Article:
There were no shortage of hard punches thrown in Awad’s fight with Santos. In fact, much like the viewers at home, Awad was a bit perplexed as to why referee Jason Herzog didn’t stop the bout sooner.
“I stopped about two or three times in mid-punch and looked at Herzog like, ‘What else do you want me to do?’ I understand (though) sometimes referees stop fights early, they get criticized, they stop ’em late they get criticized. I didn’t knock him out cold so he couldn’t jump in there and just stop it. He’s really a ‘Cyborg.’ I was hitting him so many times that I’d hit him and see his eyes go out, and I’d hit him again and he’d wake up and try to pull on my leg.”
The only thing that Awad could do to convince Herzog that Santos wasn’t intelligently defending himself was to bust out the elbows and bust him open. And since his left hand was already hurting, he had motivation to try it anyway.
“That was one of the reasons, but (also) I fractured my left hand. As I was hitting him, I was trying to hit him with my left and then I hurt it so I was hitting him with my right. I was afraid that I was going to keep hitting him with my right and lose my balance — then somebody yelled, ‘ELBOWS!’ and I was like, ‘Oh yeah!!’ He got cut from the first elbow I threw, so I was like, ‘Oh I better keep this up because at least that’s gonna stop the fight.'”
The left hand is something of a chronic injury, but as Awad tells the story, even his doctors are mystified by what he does to it and how his body recovers from it.
“I broke my left hand when I fought Patricky. I broke it in the first round, I had surgery (and) they put a plate on it. This time I got a x-ray right after because it was hurting and they said, ‘It looks like you broke it, but the plate is holding it together so there’s nothing we can do about it.’ I got a second opinion from my original doctor and she said, ‘Let’s wait two weeks and take another x-ray.’ I went and did another and she said, ‘I’ve been doing surgeries for 15-20 years and I’ve never in my life seen somebody break a bone that has a metal plate on it. You bent the plate in your hand and you broke the bone, but it’s already healed up — it was a clean crack right in the middle.'”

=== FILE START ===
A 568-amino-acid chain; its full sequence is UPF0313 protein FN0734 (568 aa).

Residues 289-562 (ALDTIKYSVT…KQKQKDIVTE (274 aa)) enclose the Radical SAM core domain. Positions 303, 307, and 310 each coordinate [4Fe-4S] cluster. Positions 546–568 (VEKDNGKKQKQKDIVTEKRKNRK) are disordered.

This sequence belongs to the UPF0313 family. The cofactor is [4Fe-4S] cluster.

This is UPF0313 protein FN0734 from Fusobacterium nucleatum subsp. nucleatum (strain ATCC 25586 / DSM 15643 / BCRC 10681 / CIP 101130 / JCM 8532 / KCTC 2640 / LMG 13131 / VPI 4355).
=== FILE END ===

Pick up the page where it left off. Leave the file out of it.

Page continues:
Awad’s not worried about using his left in the fight with Anderson, though. His goal this weekend is to hit him hard and often and worry about getting another x-ray if he has to later.
“I go into every fight with a positive mindset. If anything, my hands are stronger, that’s how I look at it, and if it’s going to happen it’s going to happen. You know if I’m gonna break my toe, I’m gonna break my toe. I just put it in my mindset that my hands are stronger, I have metal in them, and that I’m gonna go out there and throw the way I know how to throw and pray to God I come out with the win and no injuries.”
Perhaps “Wolverine” is a more appropriate nickname than “Assassin” for Awad, especially if the steel in his hand is able to “Barbaric” Derek Anderson down for an early — and violent — nap.
Complete audio of our interview is below and complete Bellator MMA coverage can be found right here on fight night.
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The UFC makes its second of three stops in Canada this year on Saturday when UFC on FOX 21 takes place at Rogers Centre in Vancouver, British Columbia.
A matchup of welterweight contenders headlines the FOX-televised main card following prelims on the same channel and UFC Fight Pass. Demian Maia (23-6 MMA, 17-6 UFC) and Carlos Condit (30-9 MMA, 7-5 UFC) continue their pursuits of the 170-pound title and new champ Tyron Woodley when they face off in a five-round bout.
Although the card isn’t the most stacked of lineups, four strong matchups close the bill. For more on the numbers behind the UFC’s fourth trip to Vancouver, check below for 50 pre-fight facts about UFC on FOX 21.
* * * *
Maia is 8-2 since he dropped to the UFC welterweight division in July 2012.
Maia’s five-fight UFC winning streak in welterweight competition is the second longest active streak in the division behind Stephen Thompson (seven).
Maia’s 17 victories in UFC competition are fifth most in history behind Georges St-Pierre (19), Michael Bisping (19), Matt Hughes (18) and Donald Cerrone (18).
Maia’s eight submission victories in UFC competition are tied for third most in history behind Royce Gracie (10) and Nate Diaz (nine).
Maia is 17-2 in UFC bouts in which he lands at least one takedown. He’s completed at least one takedown against 19 of his 23 UFC opponents.
Maia’s 55 takedowns landed in UFC competition are eighth most in history.
Maia completed just two of 22 takedown attempts in his unanimous-decision loss to Rory MacDonald at UFC 170. Those 22 takedown attempts were the most ever in a single UFC welterweight bout.
Maia has absorbed just 12 total significant strikes in his past three UFC appearances.
Condit has alternated wins and losses over his past five UFC appearances. He was defeated in his most recent bout.
Condit has earned 28 of his 30 career victories by stoppage. He’s earned five of his seven UFC victories by knockout.